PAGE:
WINSTON-SALEM, NC / ACCESSWIRE / August 27, 2014 / Twelve years ago, Fred Bowen knew very little about auto transmissions. He certainly didn't know anything about fixing them, since he is not a mechanic and didn't tinker with cars as a young man.
Despite a decidedly non-automotive background, in twelve years Bowen has built the leading transmission and car care business in the Triad and among the biggest in North Carolina. Since he opened his first Cottman Transmission and Total Car Care franchise in Greensboro late in 2002, Bowen has developed four highly successful auto repair centers. More than that, he has built one customer at a time, a solid reputation in the communities where he does business for being honest, fair and customer-friendly – not words often used when people think of auto repair centers.
Bowen, 57, credits his success 100 percent to his sixteen years as an officer in the Marine Corps, where he served throughout the U.S., in South and Central America, Asia and the Pacific.
"Running a successful auto care business requires good team-building and leadership skills," Bowen said. "That's exactly the training and hands-on experience I received in the Marines. It was all about teamwork and leadership, and that's what has made my stores successful."
Bowen served two stints in the Marines, beginning in 1973 with a six-year tour. He then spent six years serving as a police officer in the Oklahoma City Police Department, during which time he earned a Bachelor's degree in Political Science from the University of Oklahoma. After graduating, he returned to the Marines for 16 more years of service. He then managed a low- income housing program in Winston-Salem, where in three years he helped turn around an at-risk neighborhood.
His transition into the auto care industry began when he saw an ad for a transmission repair center. Although he wasn't able to buy that center in Winston-Salem, where he lives, he ended up opening the first Cottman in the area. He recalls starting literally from the ground up, searching for a suitable location in Greensboro, hiring and training the staff and, finally, opening in the fall of 2002.
"Back then," Bowen recalled, "everyone wasn't on the internet and phone books were still the place to check when looking for a transmission repair center. But the new phone book wasn't going to be published for another few months, so I did whatever I could to get the word out." He spent heavily on newspaper ads to get the Cottman name out, and did a lot of personal networking. At the same time, he used his Marines team-building expertise to create a business that focused on doing the best work and keeping the customer informed and satisfied throughout the process. He steadily built a core of satisfied customers who trusted and respected the Cottman store and its people.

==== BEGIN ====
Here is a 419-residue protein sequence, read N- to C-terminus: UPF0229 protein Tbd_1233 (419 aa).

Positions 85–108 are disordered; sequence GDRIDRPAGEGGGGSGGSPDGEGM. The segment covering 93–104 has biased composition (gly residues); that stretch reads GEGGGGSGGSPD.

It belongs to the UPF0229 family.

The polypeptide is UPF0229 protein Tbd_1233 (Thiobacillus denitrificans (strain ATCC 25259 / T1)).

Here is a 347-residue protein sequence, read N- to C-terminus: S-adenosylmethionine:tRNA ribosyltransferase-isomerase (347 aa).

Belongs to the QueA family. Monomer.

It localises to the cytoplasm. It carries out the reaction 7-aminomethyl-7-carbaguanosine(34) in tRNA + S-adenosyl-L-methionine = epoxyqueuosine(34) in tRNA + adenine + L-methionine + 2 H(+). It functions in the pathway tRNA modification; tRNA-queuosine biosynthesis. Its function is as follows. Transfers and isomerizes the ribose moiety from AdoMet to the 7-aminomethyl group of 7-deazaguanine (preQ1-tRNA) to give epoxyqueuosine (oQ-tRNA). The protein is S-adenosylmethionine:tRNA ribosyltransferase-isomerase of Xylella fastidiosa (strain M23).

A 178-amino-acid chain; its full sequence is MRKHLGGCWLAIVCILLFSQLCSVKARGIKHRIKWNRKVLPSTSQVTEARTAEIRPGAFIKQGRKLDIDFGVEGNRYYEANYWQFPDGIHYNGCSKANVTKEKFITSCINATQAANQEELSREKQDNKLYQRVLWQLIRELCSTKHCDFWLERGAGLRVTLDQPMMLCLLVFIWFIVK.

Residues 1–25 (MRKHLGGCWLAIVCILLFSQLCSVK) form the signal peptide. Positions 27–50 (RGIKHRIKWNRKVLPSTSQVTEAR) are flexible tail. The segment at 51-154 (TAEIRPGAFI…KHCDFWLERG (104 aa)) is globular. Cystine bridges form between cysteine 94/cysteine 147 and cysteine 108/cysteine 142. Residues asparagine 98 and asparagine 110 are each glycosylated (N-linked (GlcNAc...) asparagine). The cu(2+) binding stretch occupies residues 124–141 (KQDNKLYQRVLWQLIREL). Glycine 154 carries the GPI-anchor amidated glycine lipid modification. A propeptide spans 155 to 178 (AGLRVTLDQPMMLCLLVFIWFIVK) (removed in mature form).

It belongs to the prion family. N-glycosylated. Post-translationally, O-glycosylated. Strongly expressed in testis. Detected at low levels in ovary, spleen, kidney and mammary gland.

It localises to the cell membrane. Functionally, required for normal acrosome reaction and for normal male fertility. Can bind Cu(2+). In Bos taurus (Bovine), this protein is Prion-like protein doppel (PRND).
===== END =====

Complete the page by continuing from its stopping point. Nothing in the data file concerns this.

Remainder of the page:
"Most people know little about transmissions other than they are essential to functioning of a car," Bowen said. "When they have a transmission problem, any of a number of feelings come into the customer's mind – fear, anger, frustration and often a feeling of distrust for the auto center. I've trained my team to understand and deal with these feelings by maintaining what we call an 'open door' policy. We calmly explain the process from a thorough and no-obligation free diagnostic to a very detailed explanation of what needs to be done and what it will cost. If asked, we'll even show the customer their transmission that we've taken apart, to show the damaged parts that must be replaced."
Bowen noted that tearing down a transmission for a diagnostic is not a simple process, since an automatic transmission can have from 300 – 500 parts and a manual transmission can have upwards of a thousand. "Transmission work is not something the average mechanic wants to tackle, nor are most qualified," he said.
Over the past four years, Bowen has expanded his Cottman business, with four Cottman centers now in the Triad area. He bought an existing Cottman center in Durham in February of 2011 and bought another existing Cottman center in Cornelius in April, 2012. Three months later, in July 2012, he converted a center in Winston-Salem that he had bought two years earlier to the Cottman brand.
He is proud that his Greensboro center is now in the top three performers in the Cottman chain nationwide. "It's a great feeling of accomplishment to take a troubled business, turn it around and increase sales by double or triple within two years," Bowen said. "But even more rewarding is when people trust you with their car and recommend you to their friends."
About Cottman Transmission and Total Auto Care:
With locations across the U.S. and in Canada, Cottman Transmission and Total Auto Care is an auto repair and transmission company for almost any make or model vehicle, foreign or domestic. Cottman Transmission and Total Auto Care continues to take claim of the growing $250 billion aftermarket auto industry and specializes in complete transmission service, brakes, suspension, air conditioning service and much more. Cottman is based in Horsham, Pa. For more information, please visit http://www.cottman.com/
Contact: Derik Beck, [email protected], 267-464-7212
SOURCE: Cottman Transmission and Total Auto Care